Stymied about Native Plant Gardens?


Lately we have been getting a lot of requests for help in selecting native plants for school gardens. I love this; it is exciting to see the surging interest in our beautiful native species. Georgia has 4,000 naturally occurring native plant species.

Appalachian Turtlehead, Chelone cuthbertii, a species that wants a moist to wet area in the garden.

Appalachian Turtlehead, Chelone cuthbertii, a species that wants a moist to wet area in the garden.

Not four, not forty, but four thousand species. Shazaam!

So many options to choose from! The more native plants we put back into our landscape, the more pollinators, butterflies and birds we welcome back into our lives. Our children may even come to understand that their food is often dependent on the actions of tiny pollinators, which directly connects them (and us) to nature. In my book that is a very good thing.

Consistently, when someone asks me for help with their project, the same questions come up time after time. This article deals with those first questions you need to answer to plan the garden. To have a thriving native plant garden of any type, we have to put the right plant in the right place. Answer these questions and you have more information to help you choose plant species appropriate for your site.

First things first: Let us focus on what you need or want. This helps determine the range of plant species you will install, and how you will install them. What is the mission, or purpose, of your project? Is it educational? Do you want to study insects and other pollinators and have caterpillars hatch, thrive and morph into butterflies? Do you want a certifiable habitat garden for wildlife? Do you have beehives and want a bee meadow for honeybees? Is it a bog garden? Is it a xeriscape? Is it a decorative landscape element? Is it an ecological restoration? Or?? Whew! That’s a lot of choices. A note: We will not be looking at ecological restorations here, this article is about garden sites.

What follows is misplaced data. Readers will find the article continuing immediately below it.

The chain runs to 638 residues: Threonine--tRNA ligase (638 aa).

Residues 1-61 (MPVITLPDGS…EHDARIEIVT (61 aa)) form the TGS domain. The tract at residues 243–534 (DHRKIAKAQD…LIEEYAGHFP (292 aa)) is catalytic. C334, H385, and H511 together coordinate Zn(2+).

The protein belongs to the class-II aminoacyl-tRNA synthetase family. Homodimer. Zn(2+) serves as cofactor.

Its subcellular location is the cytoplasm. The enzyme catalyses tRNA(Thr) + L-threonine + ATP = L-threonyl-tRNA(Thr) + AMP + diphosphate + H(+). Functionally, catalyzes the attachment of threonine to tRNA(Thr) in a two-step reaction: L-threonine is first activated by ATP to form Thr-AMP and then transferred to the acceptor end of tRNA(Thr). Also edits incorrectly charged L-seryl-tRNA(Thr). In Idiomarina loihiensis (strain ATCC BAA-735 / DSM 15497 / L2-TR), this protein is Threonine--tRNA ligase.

Second, what are the qualities of your chosen garden site?
There are a few things that we need to take into consideration:
1.) The moisture regime and slope of the site, 2.) the soil characteristics, 3.) available light, 4.) and finally, how many square feet you want to plant.

1.) The moisture regime of the site: Is it a ridge or high point in the landscape, draining water quickly? There are plenty of native plants that prefer dry, well drained sites.

Small head liatris, or Liatris microcephala, a shorter but tough as nails plant that can handle the brutal summers on Stone Mountain in Georgia.  A great plant for dry sunny areas.